By TMoM Team Member Katie Moosbrugger

Nap time in our house was never a pretty scene. My son Henry was a terrible napper and naps were something he always desperately needed. As a toddler he fought them off miserably. But when the nap won and eventually overtook him, he did not want to let it go. Waking him up was a slow, delicate process that requires lots of cuddling and lots of prodding.

And when the nap didn’t win, we’d often get a visit from a little crazy man who was utterly exhausted by dinner time, who demanded snacks constantly (probably to just stay awake), and who ran around the house getting into all kinds of trouble with us and his big sister.

Moving from toddler to preschool age, Henry still needed his naps but always resisted the urge. I remember this being one of the more challenging stages as a parent, and also a sad period for our whole family. It was sad for Henry because his poor little body desperately needed a nap to refuel, but rarely got one. It was sad for me because I no longer had extra quiet time in the house. It was sad big sister, Emily, who was no longer getting any uninterrupted “mommy” time while Henry napped. And it was sad for all of us who craved a few hours of downtime to relax and recharge on weekends .

Unfortunately from day one, we never had a great nap time routine with Henry. I blamed it on the fact that he was the second child and none of us wanted to take breaks out of our day for a nap schedule. That probably sounds selfish, but we stuck to a rigid nap schedule with my daughter…and when she grew out of that stage, it was so liberating that neither my husband nor I wanted to go back to that lifestyle with Baby Number Two. We were mindful of getting Henry naps when he needed them, but we were never the family who stopped what we were doing at exactly 12:30 in order to be home at 1 pm for the afternoon nap.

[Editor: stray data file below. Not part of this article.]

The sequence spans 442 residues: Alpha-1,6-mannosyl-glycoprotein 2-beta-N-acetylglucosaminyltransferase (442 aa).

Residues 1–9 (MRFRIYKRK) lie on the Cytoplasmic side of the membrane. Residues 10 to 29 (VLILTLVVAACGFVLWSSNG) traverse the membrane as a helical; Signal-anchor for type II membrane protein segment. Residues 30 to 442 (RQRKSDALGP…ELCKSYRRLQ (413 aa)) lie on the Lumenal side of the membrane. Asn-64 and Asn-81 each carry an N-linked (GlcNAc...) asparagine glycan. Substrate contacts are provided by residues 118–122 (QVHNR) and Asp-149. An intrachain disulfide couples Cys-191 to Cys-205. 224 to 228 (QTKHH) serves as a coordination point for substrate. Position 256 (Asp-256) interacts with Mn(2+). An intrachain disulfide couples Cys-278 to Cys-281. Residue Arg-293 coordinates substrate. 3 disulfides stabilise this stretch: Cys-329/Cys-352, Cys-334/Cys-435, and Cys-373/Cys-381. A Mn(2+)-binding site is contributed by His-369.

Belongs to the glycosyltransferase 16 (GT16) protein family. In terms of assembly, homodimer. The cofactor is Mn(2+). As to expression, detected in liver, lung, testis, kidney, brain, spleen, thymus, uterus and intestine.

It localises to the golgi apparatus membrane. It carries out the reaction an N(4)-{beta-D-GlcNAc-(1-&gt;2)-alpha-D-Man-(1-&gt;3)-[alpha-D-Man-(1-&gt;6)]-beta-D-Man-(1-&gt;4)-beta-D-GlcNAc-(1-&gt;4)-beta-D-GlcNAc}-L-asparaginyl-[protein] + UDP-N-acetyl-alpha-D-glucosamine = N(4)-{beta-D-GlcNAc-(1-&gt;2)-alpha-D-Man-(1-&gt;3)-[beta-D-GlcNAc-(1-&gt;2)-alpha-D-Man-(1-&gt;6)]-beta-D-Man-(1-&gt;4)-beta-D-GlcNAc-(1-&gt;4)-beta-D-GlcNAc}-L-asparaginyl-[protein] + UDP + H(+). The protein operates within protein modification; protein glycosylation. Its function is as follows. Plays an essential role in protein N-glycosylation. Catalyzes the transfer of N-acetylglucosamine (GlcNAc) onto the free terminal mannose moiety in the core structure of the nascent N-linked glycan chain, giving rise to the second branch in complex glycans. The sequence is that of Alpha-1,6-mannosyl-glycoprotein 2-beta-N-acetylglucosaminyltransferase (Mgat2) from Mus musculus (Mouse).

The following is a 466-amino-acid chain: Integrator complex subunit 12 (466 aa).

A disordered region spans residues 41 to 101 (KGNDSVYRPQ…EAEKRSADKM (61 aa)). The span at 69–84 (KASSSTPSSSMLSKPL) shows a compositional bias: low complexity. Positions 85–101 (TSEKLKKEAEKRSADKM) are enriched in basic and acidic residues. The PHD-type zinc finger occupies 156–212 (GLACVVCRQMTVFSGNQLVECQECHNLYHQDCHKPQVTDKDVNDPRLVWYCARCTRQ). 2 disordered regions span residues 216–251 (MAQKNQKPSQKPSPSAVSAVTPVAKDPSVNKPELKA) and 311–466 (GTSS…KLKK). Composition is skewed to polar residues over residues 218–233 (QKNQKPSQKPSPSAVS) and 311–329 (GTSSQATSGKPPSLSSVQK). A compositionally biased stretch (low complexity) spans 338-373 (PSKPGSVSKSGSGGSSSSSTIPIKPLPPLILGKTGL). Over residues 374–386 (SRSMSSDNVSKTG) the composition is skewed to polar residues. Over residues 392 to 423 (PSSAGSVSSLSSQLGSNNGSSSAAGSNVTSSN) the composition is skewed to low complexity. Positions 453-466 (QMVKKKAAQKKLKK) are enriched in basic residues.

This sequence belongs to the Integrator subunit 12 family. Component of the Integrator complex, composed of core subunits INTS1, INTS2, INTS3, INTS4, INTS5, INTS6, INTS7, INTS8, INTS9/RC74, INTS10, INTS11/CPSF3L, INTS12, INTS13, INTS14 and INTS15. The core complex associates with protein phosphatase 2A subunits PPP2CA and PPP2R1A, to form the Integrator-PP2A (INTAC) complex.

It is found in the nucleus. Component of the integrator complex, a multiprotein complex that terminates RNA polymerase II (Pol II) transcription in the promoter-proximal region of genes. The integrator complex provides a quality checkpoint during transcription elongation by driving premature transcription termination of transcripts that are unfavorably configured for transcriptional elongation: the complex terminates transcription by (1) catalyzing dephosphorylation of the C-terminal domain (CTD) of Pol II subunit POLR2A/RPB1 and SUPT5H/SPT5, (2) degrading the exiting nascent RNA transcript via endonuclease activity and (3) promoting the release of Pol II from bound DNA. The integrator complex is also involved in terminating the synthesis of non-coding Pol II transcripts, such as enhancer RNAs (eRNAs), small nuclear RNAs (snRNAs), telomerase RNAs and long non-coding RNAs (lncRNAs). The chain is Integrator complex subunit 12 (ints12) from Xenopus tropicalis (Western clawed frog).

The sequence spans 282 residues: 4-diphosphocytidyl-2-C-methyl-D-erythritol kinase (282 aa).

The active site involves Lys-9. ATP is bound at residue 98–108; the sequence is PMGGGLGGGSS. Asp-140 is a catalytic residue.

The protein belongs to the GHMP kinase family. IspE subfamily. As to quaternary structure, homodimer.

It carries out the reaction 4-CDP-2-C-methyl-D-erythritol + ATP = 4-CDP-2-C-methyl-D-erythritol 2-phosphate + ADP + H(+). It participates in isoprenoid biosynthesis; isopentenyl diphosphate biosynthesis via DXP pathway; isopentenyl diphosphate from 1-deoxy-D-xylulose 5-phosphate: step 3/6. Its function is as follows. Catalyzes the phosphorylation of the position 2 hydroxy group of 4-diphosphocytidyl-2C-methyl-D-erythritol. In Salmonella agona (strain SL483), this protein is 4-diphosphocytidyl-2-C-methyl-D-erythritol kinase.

I also blamed Henry’s poor nap schedule on the fact that  I couldn’t get him to stay put. In hindsight, we was probably over-exhausted which was why he couldn’t unwind. But he always seemed intent on going full-steam-ahead from the moment he opened his eyes in the morning to the moment his head hit the pillow at night.

So as life happened in our house, I usually just let nature take its course and welcomed naps whenever – and wherever – they occurred. And some of the places and times have been hilarious (thus the documented pictures!).

Getting through the close-to-dropping-the-nap stage was not easy, but we did make two changes that helped ease the pain. One was a regular “quiet time” in our house. This took place right after he got home from preschool and after a snack. This was not necessarily “nap time” but I had Henry lay in his bed and look at books or color for about an hour. The other change was earlier bedtimes – for both kids. I had always heard sleeps begets sleep, and I believe it to be true. Even in later years, the earlier my kids went to bed, the longer they slept in the morning (and the fewer times they awoke in the night).

What about you? Have you gone through this stage with better luck? What kind of advice can you offer to other moms who are battling it right now? Or are you a mom in this stage right now? What’s working – or not working – for you?

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